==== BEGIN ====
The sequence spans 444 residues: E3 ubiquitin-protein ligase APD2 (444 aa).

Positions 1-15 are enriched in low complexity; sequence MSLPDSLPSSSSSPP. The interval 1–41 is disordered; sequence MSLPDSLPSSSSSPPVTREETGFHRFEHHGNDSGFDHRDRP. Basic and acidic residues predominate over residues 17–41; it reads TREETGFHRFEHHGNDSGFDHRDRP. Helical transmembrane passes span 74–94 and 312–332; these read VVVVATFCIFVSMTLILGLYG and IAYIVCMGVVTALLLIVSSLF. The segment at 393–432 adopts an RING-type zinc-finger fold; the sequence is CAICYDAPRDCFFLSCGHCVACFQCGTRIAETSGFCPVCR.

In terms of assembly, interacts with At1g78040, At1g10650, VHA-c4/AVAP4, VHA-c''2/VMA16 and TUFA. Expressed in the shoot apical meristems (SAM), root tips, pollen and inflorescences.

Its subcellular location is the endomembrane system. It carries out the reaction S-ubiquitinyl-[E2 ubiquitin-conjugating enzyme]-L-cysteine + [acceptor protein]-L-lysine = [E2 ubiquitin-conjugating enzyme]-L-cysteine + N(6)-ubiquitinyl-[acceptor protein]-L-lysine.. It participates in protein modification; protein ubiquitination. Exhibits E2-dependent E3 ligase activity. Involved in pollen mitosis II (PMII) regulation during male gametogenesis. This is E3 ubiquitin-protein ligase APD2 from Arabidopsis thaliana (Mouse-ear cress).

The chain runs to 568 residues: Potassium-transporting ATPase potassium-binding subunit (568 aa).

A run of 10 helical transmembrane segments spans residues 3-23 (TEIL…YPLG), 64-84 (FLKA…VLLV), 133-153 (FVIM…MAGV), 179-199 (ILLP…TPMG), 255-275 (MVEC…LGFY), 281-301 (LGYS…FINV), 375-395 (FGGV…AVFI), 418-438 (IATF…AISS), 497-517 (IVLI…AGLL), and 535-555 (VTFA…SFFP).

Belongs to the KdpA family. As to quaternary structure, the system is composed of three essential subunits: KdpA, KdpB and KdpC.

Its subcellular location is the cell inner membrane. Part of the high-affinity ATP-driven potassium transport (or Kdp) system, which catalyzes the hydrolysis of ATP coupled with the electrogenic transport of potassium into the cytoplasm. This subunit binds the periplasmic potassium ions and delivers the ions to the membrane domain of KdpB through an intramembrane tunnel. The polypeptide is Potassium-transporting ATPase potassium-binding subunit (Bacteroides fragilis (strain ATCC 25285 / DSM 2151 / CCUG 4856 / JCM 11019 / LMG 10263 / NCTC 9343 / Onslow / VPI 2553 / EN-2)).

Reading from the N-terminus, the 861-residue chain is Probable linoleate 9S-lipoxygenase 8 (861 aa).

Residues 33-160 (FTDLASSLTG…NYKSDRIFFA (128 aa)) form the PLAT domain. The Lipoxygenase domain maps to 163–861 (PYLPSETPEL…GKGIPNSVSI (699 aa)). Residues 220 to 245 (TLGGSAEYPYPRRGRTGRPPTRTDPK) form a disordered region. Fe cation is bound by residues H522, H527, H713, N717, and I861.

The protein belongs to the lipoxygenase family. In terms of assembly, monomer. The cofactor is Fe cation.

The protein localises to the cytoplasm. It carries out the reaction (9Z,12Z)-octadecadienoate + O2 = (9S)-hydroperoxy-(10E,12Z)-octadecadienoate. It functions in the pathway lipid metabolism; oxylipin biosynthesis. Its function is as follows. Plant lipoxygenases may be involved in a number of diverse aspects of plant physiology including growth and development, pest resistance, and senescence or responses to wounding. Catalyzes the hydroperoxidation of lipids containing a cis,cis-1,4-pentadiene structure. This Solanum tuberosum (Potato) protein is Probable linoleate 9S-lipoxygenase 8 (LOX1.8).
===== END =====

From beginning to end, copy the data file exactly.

The sequence spans 444 residues: E3 ubiquitin-protein ligase APD2 (444 aa).

Positions 1-15 are enriched in low complexity; sequence MSLPDSLPSSSSSPP. The interval 1–41 is disordered; sequence MSLPDSLPSSSSSPPVTREETGFHRFEHHGNDSGFDHRDRP. Basic and acidic residues predominate over residues 17–41; it reads TREETGFHRFEHHGNDSGFDHRDRP. Helical transmembrane passes span 74–94 and 312–332; these read VVVVATFCIFVSMTLILGLYG and IAYIVCMGVVTALLLIVSSLF. The segment at 393–432 adopts an RING-type zinc-finger fold; the sequence is CAICYDAPRDCFFLSCGHCVACFQCGTRIAETSGFCPVCR.

In terms of assembly, interacts with At1g78040, At1g10650, VHA-c4/AVAP4, VHA-c''2/VMA16 and TUFA. Expressed in the shoot apical meristems (SAM), root tips, pollen and inflorescences.

Its subcellular location is the endomembrane system. It carries out the reaction S-ubiquitinyl-[E2 ubiquitin-conjugating enzyme]-L-cysteine + [acceptor protein]-L-lysine = [E2 ubiquitin-conjugating enzyme]-L-cysteine + N(6)-ubiquitinyl-[acceptor protein]-L-lysine.. It participates in protein modification; protein ubiquitination. Exhibits E2-dependent E3 ligase activity. Involved in pollen mitosis II (PMII) regulation during male gametogenesis. This is E3 ubiquitin-protein ligase APD2 from Arabidopsis thaliana (Mouse-ear cress).

The chain runs to 568 residues: Potassium-transporting ATPase potassium-binding subunit (568 aa).

A run of 10 helical transmembrane segments spans residues 3-23 (TEIL…YPLG), 64-84 (FLKA…VLLV), 133-153 (FVIM…MAGV), 179-199 (ILLP…TPMG), 255-275 (MVEC…LGFY), 281-301 (LGYS…FINV), 375-395 (FGGV…AVFI), 418-438 (IATF…AISS), 497-517 (IVLI…AGLL), and 535-555 (VTFA…SFFP).

Belongs to the KdpA family. As to quaternary structure, the system is composed of three essential subunits: KdpA, KdpB and KdpC.

Its subcellular location is the cell inner membrane. Part of the high-affinity ATP-driven potassium transport (or Kdp) system, which catalyzes the hydrolysis of ATP coupled with the electrogenic transport of potassium into the cytoplasm. This subunit binds the periplasmic potassium ions and delivers the ions to the membrane domain of KdpB through an intramembrane tunnel. The polypeptide is Potassium-transporting ATPase potassium-binding subunit (Bacteroides fragilis (strain ATCC 25285 / DSM 2151 / CCUG 4856 / JCM 11019 / LMG 10263 / NCTC 9343 / Onslow / VPI 2553 / EN-2)).

Reading from the N-terminus, the 861-residue chain is Probable linoleate 9S-lipoxygenase 8 (861 aa).

Residues 33-160 (FTDLASSLTG…NYKSDRIFFA (128 aa)) form the PLAT domain. The Lipoxygenase domain maps to 163–861 (PYLPSETPEL…GKGIPNSVSI (699 aa)). Residues 220 to 245 (TLGGSAEYPYPRRGRTGRPPTRTDPK) form a disordered region. Fe cation is bound by residues H522, H527, H713, N717, and I861.

The protein belongs to the lipoxygenase family. In terms of assembly, monomer. The cofactor is Fe cation.

The protein localises to the cytoplasm. It carries out the reaction (9Z,12Z)-octadecadienoate + O2 = (9S)-hydroperoxy-(10E,12Z)-octadecadienoate. It functions in the pathway lipid metabolism; oxylipin biosynthesis. Its function is as follows. Plant lipoxygenases may be involved in a number of diverse aspects of plant physiology including growth and development, pest resistance, and senescence or responses to wounding. Catalyzes the hydroperoxidation of lipids containing a cis,cis-1,4-pentadiene structure. This Solanum tuberosum (Potato) protein is Probable linoleate 9S-lipoxygenase 8 (LOX1.8).